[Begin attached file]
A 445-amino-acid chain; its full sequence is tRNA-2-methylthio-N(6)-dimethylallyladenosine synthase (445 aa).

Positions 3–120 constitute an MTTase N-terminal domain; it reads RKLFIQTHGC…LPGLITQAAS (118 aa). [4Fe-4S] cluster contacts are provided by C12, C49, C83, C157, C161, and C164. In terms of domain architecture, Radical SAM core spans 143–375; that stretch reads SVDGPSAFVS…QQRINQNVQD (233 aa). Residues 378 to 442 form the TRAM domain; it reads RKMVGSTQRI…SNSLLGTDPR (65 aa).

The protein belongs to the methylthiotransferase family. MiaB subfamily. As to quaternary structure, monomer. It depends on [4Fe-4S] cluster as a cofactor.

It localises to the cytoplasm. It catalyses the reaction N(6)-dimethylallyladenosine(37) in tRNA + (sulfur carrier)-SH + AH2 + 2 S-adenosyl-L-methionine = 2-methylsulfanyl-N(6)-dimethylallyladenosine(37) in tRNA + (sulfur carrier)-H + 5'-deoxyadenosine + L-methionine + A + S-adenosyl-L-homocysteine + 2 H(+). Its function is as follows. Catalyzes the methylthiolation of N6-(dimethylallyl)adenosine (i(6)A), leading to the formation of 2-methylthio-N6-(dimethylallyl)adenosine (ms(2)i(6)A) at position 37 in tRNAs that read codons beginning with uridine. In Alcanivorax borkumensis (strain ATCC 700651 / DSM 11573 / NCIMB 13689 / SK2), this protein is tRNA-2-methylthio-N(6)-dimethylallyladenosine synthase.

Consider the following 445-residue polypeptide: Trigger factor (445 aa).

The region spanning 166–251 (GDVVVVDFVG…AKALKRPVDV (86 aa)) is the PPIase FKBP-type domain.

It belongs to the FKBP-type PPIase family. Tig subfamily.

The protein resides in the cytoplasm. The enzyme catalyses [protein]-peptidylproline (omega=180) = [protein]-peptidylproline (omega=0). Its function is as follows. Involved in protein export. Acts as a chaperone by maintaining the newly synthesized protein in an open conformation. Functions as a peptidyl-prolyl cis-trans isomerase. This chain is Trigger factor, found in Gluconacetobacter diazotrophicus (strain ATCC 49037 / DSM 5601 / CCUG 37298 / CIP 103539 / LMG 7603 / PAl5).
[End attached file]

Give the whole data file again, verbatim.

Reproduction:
A 445-amino-acid chain; its full sequence is tRNA-2-methylthio-N(6)-dimethylallyladenosine synthase (445 aa).

Positions 3–120 constitute an MTTase N-terminal domain; it reads RKLFIQTHGC…LPGLITQAAS (118 aa). [4Fe-4S] cluster contacts are provided by C12, C49, C83, C157, C161, and C164. In terms of domain architecture, Radical SAM core spans 143–375; that stretch reads SVDGPSAFVS…QQRINQNVQD (233 aa). Residues 378 to 442 form the TRAM domain; it reads RKMVGSTQRI…SNSLLGTDPR (65 aa).

The protein belongs to the methylthiotransferase family. MiaB subfamily. As to quaternary structure, monomer. It depends on [4Fe-4S] cluster as a cofactor.

It localises to the cytoplasm. It catalyses the reaction N(6)-dimethylallyladenosine(37) in tRNA + (sulfur carrier)-SH + AH2 + 2 S-adenosyl-L-methionine = 2-methylsulfanyl-N(6)-dimethylallyladenosine(37) in tRNA + (sulfur carrier)-H + 5'-deoxyadenosine + L-methionine + A + S-adenosyl-L-homocysteine + 2 H(+). Its function is as follows. Catalyzes the methylthiolation of N6-(dimethylallyl)adenosine (i(6)A), leading to the formation of 2-methylthio-N6-(dimethylallyl)adenosine (ms(2)i(6)A) at position 37 in tRNAs that read codons beginning with uridine. In Alcanivorax borkumensis (strain ATCC 700651 / DSM 11573 / NCIMB 13689 / SK2), this protein is tRNA-2-methylthio-N(6)-dimethylallyladenosine synthase.

Consider the following 445-residue polypeptide: Trigger factor (445 aa).

The region spanning 166–251 (GDVVVVDFVG…AKALKRPVDV (86 aa)) is the PPIase FKBP-type domain.

It belongs to the FKBP-type PPIase family. Tig subfamily.

The protein resides in the cytoplasm. The enzyme catalyses [protein]-peptidylproline (omega=180) = [protein]-peptidylproline (omega=0). Its function is as follows. Involved in protein export. Acts as a chaperone by maintaining the newly synthesized protein in an open conformation. Functions as a peptidyl-prolyl cis-trans isomerase. This chain is Trigger factor, found in Gluconacetobacter diazotrophicus (strain ATCC 49037 / DSM 5601 / CCUG 37298 / CIP 103539 / LMG 7603 / PAl5).